On Sat, Mar 5, 2011 at 13:16, Philip Martin <philip.martin_at_wandisco.com> wrote:
> Greg Stein <gstein_at_gmail.com> writes:
>>> If the client sends, or a proxy injects, an SVN-VTxn-Name header with
>>> the POST request it defines the transaction name to be returned to the
>>> client in the POST response. If the client recieves the new
>>> SVN-VTxn-Name header it uses that name in the new URIs in the requests
>>> that make up the commit.
>> I don't understand why the *client* needs to read that header. The
>> base URI that the server returns already has the proper txn name,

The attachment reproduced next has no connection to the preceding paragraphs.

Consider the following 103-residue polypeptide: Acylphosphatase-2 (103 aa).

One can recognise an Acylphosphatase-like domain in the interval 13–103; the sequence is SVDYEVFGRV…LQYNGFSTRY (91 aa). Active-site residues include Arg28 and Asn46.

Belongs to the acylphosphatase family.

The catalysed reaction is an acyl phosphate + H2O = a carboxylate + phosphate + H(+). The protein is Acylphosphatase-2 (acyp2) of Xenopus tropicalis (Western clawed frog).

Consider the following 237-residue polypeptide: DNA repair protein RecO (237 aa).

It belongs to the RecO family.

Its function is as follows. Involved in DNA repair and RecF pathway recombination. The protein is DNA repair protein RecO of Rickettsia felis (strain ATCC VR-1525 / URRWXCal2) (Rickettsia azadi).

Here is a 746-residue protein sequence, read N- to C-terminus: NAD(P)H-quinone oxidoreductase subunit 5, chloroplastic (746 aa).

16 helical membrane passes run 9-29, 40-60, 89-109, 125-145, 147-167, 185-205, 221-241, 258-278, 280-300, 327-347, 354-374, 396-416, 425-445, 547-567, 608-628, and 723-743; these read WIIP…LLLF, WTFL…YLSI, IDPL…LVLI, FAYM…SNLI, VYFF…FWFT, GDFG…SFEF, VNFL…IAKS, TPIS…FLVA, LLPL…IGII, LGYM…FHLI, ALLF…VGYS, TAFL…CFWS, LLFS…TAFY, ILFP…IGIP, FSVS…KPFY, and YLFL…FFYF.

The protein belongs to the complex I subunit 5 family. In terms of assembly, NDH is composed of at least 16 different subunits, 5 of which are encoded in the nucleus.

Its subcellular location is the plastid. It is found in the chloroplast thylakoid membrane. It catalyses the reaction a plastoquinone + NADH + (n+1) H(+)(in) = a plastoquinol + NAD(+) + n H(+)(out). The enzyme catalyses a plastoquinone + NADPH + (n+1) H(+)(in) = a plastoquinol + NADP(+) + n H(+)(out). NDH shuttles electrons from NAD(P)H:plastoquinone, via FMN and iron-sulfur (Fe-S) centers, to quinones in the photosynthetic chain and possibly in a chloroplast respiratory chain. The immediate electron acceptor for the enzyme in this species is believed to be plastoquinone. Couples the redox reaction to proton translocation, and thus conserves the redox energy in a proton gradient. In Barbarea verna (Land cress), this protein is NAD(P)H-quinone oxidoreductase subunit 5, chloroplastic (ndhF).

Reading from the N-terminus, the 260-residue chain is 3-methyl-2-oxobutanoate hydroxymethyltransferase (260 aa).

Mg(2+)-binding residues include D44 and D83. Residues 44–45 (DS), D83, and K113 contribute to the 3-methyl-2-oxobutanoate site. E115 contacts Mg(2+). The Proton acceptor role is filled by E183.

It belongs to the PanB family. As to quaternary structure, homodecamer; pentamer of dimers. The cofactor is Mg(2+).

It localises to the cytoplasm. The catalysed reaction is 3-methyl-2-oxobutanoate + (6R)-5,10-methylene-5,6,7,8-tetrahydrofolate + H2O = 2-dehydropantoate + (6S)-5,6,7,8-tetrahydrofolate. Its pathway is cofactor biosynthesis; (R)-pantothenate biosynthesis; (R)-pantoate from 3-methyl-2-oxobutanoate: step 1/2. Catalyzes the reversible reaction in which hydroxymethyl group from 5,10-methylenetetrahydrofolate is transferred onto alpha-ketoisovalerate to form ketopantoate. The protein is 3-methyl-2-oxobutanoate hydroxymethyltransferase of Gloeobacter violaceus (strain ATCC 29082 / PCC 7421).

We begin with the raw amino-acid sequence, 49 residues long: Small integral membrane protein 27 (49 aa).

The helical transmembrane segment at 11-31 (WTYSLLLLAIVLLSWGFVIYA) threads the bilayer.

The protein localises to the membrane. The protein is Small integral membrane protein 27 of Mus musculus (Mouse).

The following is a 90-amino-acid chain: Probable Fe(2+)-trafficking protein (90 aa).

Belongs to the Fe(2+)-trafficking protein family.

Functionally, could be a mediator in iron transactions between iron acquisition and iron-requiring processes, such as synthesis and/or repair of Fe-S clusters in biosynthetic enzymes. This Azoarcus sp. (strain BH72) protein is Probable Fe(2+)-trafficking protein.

>> Sending *to* the server creates the "client-provided" feature that you
>> want to retain. I just don't understand the other direction.
> By default the client doesn't send the header, it receives SVN-Txn-Name
> containing the server generated name and uses that in the txn/txr URIs.
> A client could send SVN-VTxn-Name but most clients will not. If a proxy
> inserts an SVN-VTxn-Name header into the request, the server replies
> with an SVN-VTxn-Name header containing the proxy generated name. The
> client then receives SVN-VTxn-Name containing the proxy generated name
> and uses that with the vtxn/vtxr URIs.
Ah. Gotcha. Thanks.
And to be clear: the server *could* just remain silent, and the proxy
would insert the SVN-VTxn-Name header in the response back to the
client, right? Would that be an improvement/simplification?
Received on 2011-03-08 16:48:10 CET